In this preferred embodiment, the event is not detected and the synchronization signal is not generated exactly simultaneously at sensors installed at substantially different distances from the synchronization signal source, due to the relatively low speed of sound waves; furthermore, in this embodiment the synchronization signal source moves, as in case of an ambulance or train, so it might definitely be detected by different sensors at different time periods. Provided that the system is configured to allow a due timing tolerance, a moving time window will virtually follow the sound propagation or/and vehicle movement, enabling communication devices to wake up, communicate data with neighboring devices and go back to sleep, while data propagates over piconets and scatternets.

Also, this variance in time of detection of a synchronization event at various communication devices is compensated by configuring two synchronization periods at each communication device: one immediately upon sensing the event, and a second some time later. The first synchronization time slot is configured for communications with devices which detect the synchronization signal a bit earlier, while the second synchronization time window is configured for communications with devices which detect the synchronization signal a bit later. FIG. 3 shows a graph which represents this method.

These types of sensors output a signal if detect energy [generated by sound waves, for type (a) sensors; generated by mechanical impact/acceleration, for type (b) sensors] beyond a specific threshold, in specific spectral (frequency) bands, which can be further defined and filtered according to variation in time of these parameters. Preferably, type (a) sensor is configured to trigger the microcontroller (typically coupled to an interrupt input) upon detecting a signal complying with all the following conditions: i) sound frequency typical to said sirens; ii) sound amplitude beyond a predefined threshold; iii) such sound frequency and amplitude detected for at least a predefined period of time. Similarly, type (b) sensors are preferably configured to trigger the microcontroller upon detecting a signal complying with all the following conditions: i) acceleration/vibration frequency typical to said trains; ii) acceleration amplitude beyond a predefined threshold; iii) such vibration frequency and amplitude detected for at least a predefined period of time.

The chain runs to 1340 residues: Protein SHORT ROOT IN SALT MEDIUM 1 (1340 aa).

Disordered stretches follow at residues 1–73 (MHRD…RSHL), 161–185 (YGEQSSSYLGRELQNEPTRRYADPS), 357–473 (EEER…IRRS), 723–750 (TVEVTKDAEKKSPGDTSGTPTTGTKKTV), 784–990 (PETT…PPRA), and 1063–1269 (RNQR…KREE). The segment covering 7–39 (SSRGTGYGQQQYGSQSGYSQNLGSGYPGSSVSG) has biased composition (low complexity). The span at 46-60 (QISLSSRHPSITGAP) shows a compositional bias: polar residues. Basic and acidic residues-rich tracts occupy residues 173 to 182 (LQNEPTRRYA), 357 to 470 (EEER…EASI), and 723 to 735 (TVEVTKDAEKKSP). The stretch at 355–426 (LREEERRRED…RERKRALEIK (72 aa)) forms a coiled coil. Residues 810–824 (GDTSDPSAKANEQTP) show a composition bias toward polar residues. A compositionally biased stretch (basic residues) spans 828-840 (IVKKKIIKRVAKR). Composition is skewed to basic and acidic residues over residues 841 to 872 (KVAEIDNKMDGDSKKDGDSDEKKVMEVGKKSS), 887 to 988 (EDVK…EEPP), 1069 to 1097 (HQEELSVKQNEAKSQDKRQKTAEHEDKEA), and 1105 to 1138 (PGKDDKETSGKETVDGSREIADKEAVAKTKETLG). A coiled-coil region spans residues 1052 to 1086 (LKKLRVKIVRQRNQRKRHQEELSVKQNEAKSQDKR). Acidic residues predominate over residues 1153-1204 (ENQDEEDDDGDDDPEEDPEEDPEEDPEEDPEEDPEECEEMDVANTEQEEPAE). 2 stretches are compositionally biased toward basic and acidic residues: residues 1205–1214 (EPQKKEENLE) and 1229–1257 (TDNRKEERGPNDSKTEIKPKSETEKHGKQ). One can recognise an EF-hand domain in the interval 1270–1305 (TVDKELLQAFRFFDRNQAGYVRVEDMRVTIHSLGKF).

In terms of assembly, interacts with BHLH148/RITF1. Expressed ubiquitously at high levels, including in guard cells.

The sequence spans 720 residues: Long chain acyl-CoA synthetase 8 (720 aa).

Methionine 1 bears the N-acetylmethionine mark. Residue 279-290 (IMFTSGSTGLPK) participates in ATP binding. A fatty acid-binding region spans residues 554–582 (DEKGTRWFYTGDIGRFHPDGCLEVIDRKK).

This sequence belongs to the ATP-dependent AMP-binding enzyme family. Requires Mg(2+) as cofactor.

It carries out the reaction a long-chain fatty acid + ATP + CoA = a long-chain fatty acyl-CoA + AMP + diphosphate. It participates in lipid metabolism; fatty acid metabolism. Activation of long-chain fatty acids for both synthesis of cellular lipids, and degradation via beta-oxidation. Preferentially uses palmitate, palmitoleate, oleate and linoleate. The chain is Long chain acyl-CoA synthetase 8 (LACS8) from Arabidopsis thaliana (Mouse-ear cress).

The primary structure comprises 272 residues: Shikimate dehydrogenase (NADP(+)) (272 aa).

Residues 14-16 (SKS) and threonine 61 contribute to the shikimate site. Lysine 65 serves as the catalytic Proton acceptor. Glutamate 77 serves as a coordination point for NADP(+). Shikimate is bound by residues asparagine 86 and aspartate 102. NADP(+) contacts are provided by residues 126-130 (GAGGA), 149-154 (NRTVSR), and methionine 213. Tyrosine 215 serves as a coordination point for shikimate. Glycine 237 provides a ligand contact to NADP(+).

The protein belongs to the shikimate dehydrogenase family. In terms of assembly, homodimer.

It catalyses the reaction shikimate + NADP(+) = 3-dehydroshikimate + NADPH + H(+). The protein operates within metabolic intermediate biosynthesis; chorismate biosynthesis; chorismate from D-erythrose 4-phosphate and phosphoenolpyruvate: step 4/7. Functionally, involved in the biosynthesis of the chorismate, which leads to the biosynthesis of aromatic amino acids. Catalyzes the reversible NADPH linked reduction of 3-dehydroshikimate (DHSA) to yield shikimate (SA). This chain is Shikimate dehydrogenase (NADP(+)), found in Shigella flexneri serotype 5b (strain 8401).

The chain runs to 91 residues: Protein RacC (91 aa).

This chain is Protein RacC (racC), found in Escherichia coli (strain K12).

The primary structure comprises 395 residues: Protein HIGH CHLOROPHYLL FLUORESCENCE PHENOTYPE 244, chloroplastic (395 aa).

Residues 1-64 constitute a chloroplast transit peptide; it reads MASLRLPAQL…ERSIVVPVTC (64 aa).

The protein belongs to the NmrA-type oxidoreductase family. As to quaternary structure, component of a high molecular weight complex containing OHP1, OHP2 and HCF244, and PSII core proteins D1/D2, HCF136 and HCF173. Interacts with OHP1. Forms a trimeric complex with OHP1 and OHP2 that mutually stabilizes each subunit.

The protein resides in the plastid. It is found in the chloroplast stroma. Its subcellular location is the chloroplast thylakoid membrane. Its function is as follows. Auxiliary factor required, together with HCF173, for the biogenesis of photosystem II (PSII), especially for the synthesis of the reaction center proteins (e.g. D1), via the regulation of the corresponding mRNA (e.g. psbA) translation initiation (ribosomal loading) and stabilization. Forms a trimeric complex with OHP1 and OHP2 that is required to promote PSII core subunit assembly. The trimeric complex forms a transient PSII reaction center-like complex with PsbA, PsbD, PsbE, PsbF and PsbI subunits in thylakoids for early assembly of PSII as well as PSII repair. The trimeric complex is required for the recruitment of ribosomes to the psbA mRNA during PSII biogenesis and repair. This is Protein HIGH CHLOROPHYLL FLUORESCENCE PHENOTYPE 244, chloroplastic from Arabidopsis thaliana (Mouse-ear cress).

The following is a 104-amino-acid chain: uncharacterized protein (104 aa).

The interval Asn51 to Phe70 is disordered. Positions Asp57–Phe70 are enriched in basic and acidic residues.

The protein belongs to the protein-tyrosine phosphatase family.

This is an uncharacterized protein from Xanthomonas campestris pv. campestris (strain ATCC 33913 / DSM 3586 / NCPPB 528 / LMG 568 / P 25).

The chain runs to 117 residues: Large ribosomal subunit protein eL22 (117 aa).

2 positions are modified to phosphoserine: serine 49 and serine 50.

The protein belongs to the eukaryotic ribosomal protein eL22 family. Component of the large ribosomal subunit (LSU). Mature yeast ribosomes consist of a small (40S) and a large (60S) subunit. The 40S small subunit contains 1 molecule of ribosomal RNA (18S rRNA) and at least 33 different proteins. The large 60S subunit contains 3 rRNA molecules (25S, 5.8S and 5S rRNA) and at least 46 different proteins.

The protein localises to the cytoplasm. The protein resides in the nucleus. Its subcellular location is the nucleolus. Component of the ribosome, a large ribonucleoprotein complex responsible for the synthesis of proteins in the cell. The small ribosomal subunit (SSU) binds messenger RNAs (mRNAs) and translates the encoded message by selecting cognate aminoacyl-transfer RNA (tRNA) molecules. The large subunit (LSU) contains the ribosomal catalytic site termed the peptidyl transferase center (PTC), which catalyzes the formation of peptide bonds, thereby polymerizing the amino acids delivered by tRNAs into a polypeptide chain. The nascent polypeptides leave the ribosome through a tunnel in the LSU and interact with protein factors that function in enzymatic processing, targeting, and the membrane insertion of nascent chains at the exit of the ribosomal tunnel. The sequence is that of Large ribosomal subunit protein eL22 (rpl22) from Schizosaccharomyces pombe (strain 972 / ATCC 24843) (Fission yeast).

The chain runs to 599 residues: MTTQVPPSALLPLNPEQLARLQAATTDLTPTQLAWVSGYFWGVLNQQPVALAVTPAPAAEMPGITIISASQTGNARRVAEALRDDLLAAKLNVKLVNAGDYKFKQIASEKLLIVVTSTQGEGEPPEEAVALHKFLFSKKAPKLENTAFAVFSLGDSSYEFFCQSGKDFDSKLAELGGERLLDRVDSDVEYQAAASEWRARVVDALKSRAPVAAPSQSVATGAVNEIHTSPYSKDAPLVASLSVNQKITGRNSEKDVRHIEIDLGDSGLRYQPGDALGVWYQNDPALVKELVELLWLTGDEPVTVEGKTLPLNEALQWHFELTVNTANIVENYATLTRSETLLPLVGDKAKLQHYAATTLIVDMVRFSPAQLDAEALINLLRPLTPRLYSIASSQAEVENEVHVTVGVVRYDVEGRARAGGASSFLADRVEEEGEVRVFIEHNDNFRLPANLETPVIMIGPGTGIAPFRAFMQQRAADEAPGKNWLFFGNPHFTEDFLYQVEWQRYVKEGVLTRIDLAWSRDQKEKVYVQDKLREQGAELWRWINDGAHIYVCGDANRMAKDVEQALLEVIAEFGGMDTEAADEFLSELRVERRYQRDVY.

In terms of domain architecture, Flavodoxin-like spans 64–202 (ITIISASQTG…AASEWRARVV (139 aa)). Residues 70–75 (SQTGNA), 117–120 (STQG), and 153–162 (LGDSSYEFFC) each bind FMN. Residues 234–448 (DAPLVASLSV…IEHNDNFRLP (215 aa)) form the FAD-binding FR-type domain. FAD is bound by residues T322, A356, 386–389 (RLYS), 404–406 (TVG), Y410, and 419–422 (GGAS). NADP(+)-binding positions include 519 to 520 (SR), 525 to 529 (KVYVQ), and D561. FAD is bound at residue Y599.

Suitable methods and circuitry for implementing such filtering are well practiced in the art. Said types of sensors are also well known in the art and such items can be found off the shelf.

Geographical deployment of communication devices comprising different types and numbers of sensors, according to proximity to synchronization signal sources, is further illustrated in FIG. 2. FIG. 2 does not necessarily show the preferred embodiment, but rather provides an overview of a system applying time synchronization among distributed communication devices with several synchronization sources. The synchronization signal sources shown in FIG. 2 are: a) ambulance; b) train; c) muezzin. Communication devices installed in the vicinity of each of these sources comprise either one or more types of sensors sensitive to typical signals generated by these sources, accordingly.

Preferably, each communication device is configured to stay in power save, as default, and wake up only for 1 minute per day (alternatively, twice a day, for 1 minute AM and 1 minute PM), upon sensing a first trigger arriving from the sensor. During this active minute, each device is configured to read the meter, transmit and receive data records among piconet peers, and stay in inquire and inquiry scan mode, in quasi-random time slots, in order to detect and be detected by devices that do not belong to their piconet. In a piconet, transmissions are synchronized according to the Bluetooth protocol.